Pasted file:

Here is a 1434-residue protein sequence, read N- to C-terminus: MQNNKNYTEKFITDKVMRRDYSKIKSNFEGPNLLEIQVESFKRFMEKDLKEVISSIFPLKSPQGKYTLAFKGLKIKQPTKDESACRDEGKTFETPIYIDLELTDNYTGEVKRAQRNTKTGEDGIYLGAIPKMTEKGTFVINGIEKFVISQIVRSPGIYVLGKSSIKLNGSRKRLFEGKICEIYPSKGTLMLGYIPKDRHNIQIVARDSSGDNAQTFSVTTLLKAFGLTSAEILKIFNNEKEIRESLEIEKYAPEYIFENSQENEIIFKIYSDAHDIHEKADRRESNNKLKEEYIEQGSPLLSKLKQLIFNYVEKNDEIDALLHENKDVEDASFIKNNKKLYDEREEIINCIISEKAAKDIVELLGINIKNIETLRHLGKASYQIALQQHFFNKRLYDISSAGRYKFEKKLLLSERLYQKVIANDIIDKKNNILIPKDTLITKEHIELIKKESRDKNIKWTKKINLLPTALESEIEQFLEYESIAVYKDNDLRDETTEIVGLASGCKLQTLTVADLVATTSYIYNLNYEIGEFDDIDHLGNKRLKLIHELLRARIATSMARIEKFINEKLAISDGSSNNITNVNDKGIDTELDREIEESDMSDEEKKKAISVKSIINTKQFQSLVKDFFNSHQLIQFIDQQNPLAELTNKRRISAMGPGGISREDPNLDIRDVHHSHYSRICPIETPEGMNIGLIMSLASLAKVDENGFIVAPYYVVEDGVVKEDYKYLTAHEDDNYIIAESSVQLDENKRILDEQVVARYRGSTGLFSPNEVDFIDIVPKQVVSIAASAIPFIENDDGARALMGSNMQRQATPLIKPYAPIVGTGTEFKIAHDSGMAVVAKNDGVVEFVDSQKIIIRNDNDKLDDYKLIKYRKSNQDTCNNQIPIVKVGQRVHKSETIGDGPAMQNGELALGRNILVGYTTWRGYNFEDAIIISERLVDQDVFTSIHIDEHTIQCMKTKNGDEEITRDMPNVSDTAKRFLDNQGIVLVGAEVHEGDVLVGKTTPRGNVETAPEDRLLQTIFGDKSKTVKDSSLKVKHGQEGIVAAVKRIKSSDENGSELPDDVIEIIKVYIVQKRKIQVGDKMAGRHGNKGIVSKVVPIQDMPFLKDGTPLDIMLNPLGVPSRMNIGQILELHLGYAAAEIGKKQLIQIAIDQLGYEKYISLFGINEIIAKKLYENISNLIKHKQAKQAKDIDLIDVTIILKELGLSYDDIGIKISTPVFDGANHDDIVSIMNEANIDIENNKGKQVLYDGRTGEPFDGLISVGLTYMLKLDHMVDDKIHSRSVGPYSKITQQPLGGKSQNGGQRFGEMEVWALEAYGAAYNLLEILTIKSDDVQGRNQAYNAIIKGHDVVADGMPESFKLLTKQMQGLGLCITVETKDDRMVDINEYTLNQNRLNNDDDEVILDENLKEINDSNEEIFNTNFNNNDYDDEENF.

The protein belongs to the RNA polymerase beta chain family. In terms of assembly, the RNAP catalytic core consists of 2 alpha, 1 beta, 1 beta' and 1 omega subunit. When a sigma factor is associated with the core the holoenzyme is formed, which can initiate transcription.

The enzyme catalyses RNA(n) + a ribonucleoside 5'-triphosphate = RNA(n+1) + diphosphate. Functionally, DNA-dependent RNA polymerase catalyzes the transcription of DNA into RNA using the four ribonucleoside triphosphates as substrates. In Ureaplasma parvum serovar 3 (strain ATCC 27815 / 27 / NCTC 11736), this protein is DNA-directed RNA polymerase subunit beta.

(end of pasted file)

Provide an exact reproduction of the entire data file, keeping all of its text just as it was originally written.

Here is a 1434-residue protein sequence, read N- to C-terminus: MQNNKNYTEKFITDKVMRRDYSKIKSNFEGPNLLEIQVESFKRFMEKDLKEVISSIFPLKSPQGKYTLAFKGLKIKQPTKDESACRDEGKTFETPIYIDLELTDNYTGEVKRAQRNTKTGEDGIYLGAIPKMTEKGTFVINGIEKFVISQIVRSPGIYVLGKSSIKLNGSRKRLFEGKICEIYPSKGTLMLGYIPKDRHNIQIVARDSSGDNAQTFSVTTLLKAFGLTSAEILKIFNNEKEIRESLEIEKYAPEYIFENSQENEIIFKIYSDAHDIHEKADRRESNNKLKEEYIEQGSPLLSKLKQLIFNYVEKNDEIDALLHENKDVEDASFIKNNKKLYDEREEIINCIISEKAAKDIVELLGINIKNIETLRHLGKASYQIALQQHFFNKRLYDISSAGRYKFEKKLLLSERLYQKVIANDIIDKKNNILIPKDTLITKEHIELIKKESRDKNIKWTKKINLLPTALESEIEQFLEYESIAVYKDNDLRDETTEIVGLASGCKLQTLTVADLVATTSYIYNLNYEIGEFDDIDHLGNKRLKLIHELLRARIATSMARIEKFINEKLAISDGSSNNITNVNDKGIDTELDREIEESDMSDEEKKKAISVKSIINTKQFQSLVKDFFNSHQLIQFIDQQNPLAELTNKRRISAMGPGGISREDPNLDIRDVHHSHYSRICPIETPEGMNIGLIMSLASLAKVDENGFIVAPYYVVEDGVVKEDYKYLTAHEDDNYIIAESSVQLDENKRILDEQVVARYRGSTGLFSPNEVDFIDIVPKQVVSIAASAIPFIENDDGARALMGSNMQRQATPLIKPYAPIVGTGTEFKIAHDSGMAVVAKNDGVVEFVDSQKIIIRNDNDKLDDYKLIKYRKSNQDTCNNQIPIVKVGQRVHKSETIGDGPAMQNGELALGRNILVGYTTWRGYNFEDAIIISERLVDQDVFTSIHIDEHTIQCMKTKNGDEEITRDMPNVSDTAKRFLDNQGIVLVGAEVHEGDVLVGKTTPRGNVETAPEDRLLQTIFGDKSKTVKDSSLKVKHGQEGIVAAVKRIKSSDENGSELPDDVIEIIKVYIVQKRKIQVGDKMAGRHGNKGIVSKVVPIQDMPFLKDGTPLDIMLNPLGVPSRMNIGQILELHLGYAAAEIGKKQLIQIAIDQLGYEKYISLFGINEIIAKKLYENISNLIKHKQAKQAKDIDLIDVTIILKELGLSYDDIGIKISTPVFDGANHDDIVSIMNEANIDIENNKGKQVLYDGRTGEPFDGLISVGLTYMLKLDHMVDDKIHSRSVGPYSKITQQPLGGKSQNGGQRFGEMEVWALEAYGAAYNLLEILTIKSDDVQGRNQAYNAIIKGHDVVADGMPESFKLLTKQMQGLGLCITVETKDDRMVDINEYTLNQNRLNNDDDEVILDENLKEINDSNEEIFNTNFNNNDYDDEENF.

The protein belongs to the RNA polymerase beta chain family. In terms of assembly, the RNAP catalytic core consists of 2 alpha, 1 beta, 1 beta' and 1 omega subunit. When a sigma factor is associated with the core the holoenzyme is formed, which can initiate transcription.

The enzyme catalyses RNA(n) + a ribonucleoside 5'-triphosphate = RNA(n+1) + diphosphate. Functionally, DNA-dependent RNA polymerase catalyzes the transcription of DNA into RNA using the four ribonucleoside triphosphates as substrates. In Ureaplasma parvum serovar 3 (strain ATCC 27815 / 27 / NCTC 11736), this protein is DNA-directed RNA polymerase subunit beta.